This week, I want to share dispatches from the field – moments and stories that left my heart changed forever.
It says in 1 John 3:16,
“We know what real love is because Jesus gave up his life for us. So we also ought to give up our lives for our brothers and sisters.”1
Note: One of the stories below may not be suitable for younger audiences. Please take care while listening to this episode.
Dispatch #1 – Porch Lights | Athens, Greece – 2011
It was just after midnight when me, our missionary contact and another one of my traveling companions got into a vehicle for a tour of Athens, Greece, after dark.
Some of our team and local ministry partners would spend the next several hours ministering to the sex workers of the city.
They would be moving from brothel to brothel in hopes of having meaningful conversations that would lead to women exiting the human trafficking hell they found themselves embedded in.
Athens is gorgeous by day, but a whole new city comes alive when the sun goes down.
While our ministry partners worked the streets, we covered more ground in our vehicle. Our missionary took us to streets and back alleys where sex workers would congregate in the open as well as behind closed doors.
As the photographer and writer for the trip, I was poised to capture the moments that would tell the story of lives trapped behind closed doors.
But, we had to be careful; there were always madames and pimps on the lookout for those who didn’t belong.
It must have been around 1:00 a.m. when our car turned onto a narrow street lined with cars and illuminated by a few street lights.
As our car slowed to a crawl, it looked like many neighborhoods we had driven through. It had homes that lined the streets and porch lights that cut through the darkened streets.
These porch lights…white as snow in some cases.
After a word of caution about photographs, our missionary partner shared how these porch lights were different.
They illuminated the porch steps alright, but not to a home, but a…brothel.
As I looked down this street, it was a sea of white porch lights. As we drove on, we encountered two porch lights side-by-side with a dumpster at the corner.
I raised my camera – click.
Driving on, we entered another narrow street, and as I looked down the street, a single porch light shown brightly in the dark and dingy street surrounded by graffiti.
I raised my camera – click.
Women in search of a better life had been duped and were now trapped behind closed doors, being abused and trafficked every day. Only the power of Jesus could rescue them from their daily hell.
I grew up in a different world than what I saw and captured, but these porch lights remain etched on my memory.
Dispatch #2 – The Love of a Father | Ensenada, Mexico – 2019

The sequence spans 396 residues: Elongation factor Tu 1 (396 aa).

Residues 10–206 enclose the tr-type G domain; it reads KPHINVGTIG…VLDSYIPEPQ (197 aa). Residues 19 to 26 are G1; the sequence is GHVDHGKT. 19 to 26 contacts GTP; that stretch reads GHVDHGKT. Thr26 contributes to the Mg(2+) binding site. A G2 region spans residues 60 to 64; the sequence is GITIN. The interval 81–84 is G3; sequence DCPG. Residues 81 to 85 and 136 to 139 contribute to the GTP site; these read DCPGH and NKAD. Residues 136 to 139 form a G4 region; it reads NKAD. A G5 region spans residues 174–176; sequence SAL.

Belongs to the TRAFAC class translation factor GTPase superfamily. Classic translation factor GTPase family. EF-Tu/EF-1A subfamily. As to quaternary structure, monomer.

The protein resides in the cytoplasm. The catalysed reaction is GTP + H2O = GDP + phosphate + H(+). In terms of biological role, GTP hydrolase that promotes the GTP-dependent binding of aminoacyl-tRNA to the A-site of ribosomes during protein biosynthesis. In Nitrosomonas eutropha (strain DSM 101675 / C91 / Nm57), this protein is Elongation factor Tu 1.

Our Mexico Missions team just returned on Friday from a week in Mexico, meeting the needs of the hurting and the struggling and helping to alleviate poverty in our own backyards.
In 2019, on my last trip to Mexico, we arrived on Sunday afternoon in Ensenada. The YUGO compound is nestled in a small area, bordered by a large Mexican military base, and not too far…the beach.
The community compound is patrolled nightly for our safety, and there are 150 and 200 short-term missionaries of all ages at any given time. The youngest our team has taken was three years old.
On Sunday evenings, you meet your family whom you will be serving for the week. In our case, we were building two homes – one for the Garay family (a YUGO staff member) and the Perez-Lopez family.
The Perez-Lopez family was a blended family with visible struggles. During an evening chapel at YUGO, Pastor Ray kicked off the evening by saying,
“You are not just building a house for them, you are destroying an entire mountain for them.”
Before we head to a meal with our new family, we take a moment to lay hands on them and pray for them. In this case, we prayed the walls we construct would break down walls in their heart to see how much Jesus loves them.
I wrote on our trip blog two reminders for myself and the team:
- “When we walk alongside the hurting and joyful, our hearts and lives are never the same.” (Dave Anthold)
- “For the Perez-Lopez Family, they do not know Christ, and we have the unique opportunity to build a home for them that will serve as a testimony to God’s care and love for them.” (Dave Anthold)
The team laid hands on most of the family – father, son, and daughter – and prayed for them. While the team prayed, I took a moment to capture it with my camera.
In one of my most memorable pictures, the son is looking at the camera as I look up and capture the hurt, pain, and apparent toughness of a young child and a father praying that this house will change his family forever.
Dispatch #3: Town Square | Warsaw, Poland – 1994
When I was eighteen (18) years old, I packed a suitcase and backpack and boarded a jet plane to take me to the United Kingdom, where I would meet up with other team members as part of the U.K. Continental Singers.
This was my first solo trip out of the country with a lot of moving pieces on the other end. Mind you; this was before cell phones.